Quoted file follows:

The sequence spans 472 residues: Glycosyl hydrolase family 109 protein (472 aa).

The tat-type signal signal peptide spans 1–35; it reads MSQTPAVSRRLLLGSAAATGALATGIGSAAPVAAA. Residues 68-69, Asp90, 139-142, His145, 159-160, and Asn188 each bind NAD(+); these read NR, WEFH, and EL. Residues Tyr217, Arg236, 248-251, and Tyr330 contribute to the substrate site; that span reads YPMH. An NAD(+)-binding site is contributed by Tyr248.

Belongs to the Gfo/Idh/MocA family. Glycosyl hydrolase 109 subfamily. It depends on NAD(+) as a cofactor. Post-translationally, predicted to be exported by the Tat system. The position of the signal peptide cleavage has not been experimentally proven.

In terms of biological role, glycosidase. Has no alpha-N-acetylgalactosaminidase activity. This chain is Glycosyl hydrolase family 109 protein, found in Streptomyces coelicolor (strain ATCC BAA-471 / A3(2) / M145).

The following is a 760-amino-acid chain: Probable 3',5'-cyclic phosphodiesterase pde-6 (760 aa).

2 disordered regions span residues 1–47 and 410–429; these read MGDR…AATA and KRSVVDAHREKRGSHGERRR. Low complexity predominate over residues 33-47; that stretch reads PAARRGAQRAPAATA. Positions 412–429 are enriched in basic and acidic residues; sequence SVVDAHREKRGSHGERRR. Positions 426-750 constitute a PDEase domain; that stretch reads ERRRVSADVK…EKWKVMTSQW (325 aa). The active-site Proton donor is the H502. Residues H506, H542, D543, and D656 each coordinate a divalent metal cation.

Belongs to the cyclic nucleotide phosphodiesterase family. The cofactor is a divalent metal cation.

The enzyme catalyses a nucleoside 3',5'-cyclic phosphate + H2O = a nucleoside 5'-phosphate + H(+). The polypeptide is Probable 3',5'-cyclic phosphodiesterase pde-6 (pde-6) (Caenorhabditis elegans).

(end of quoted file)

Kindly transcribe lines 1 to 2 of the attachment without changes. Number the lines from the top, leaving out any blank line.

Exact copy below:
The sequence spans 472 residues: Glycosyl hydrolase family 109 protein (472 aa).

The tat-type signal signal peptide spans 1–35; it reads MSQTPAVSRRLLLGSAAATGALATGIGSAAPVAAA. Residues 68-69, Asp90, 139-142, His145, 159-160, and Asn188 each bind NAD(+); these read NR, WEFH, and EL. Residues Tyr217, Arg236, 248-251, and Tyr330 contribute to the substrate site; that span reads YPMH. An NAD(+)-binding site is contributed by Tyr248.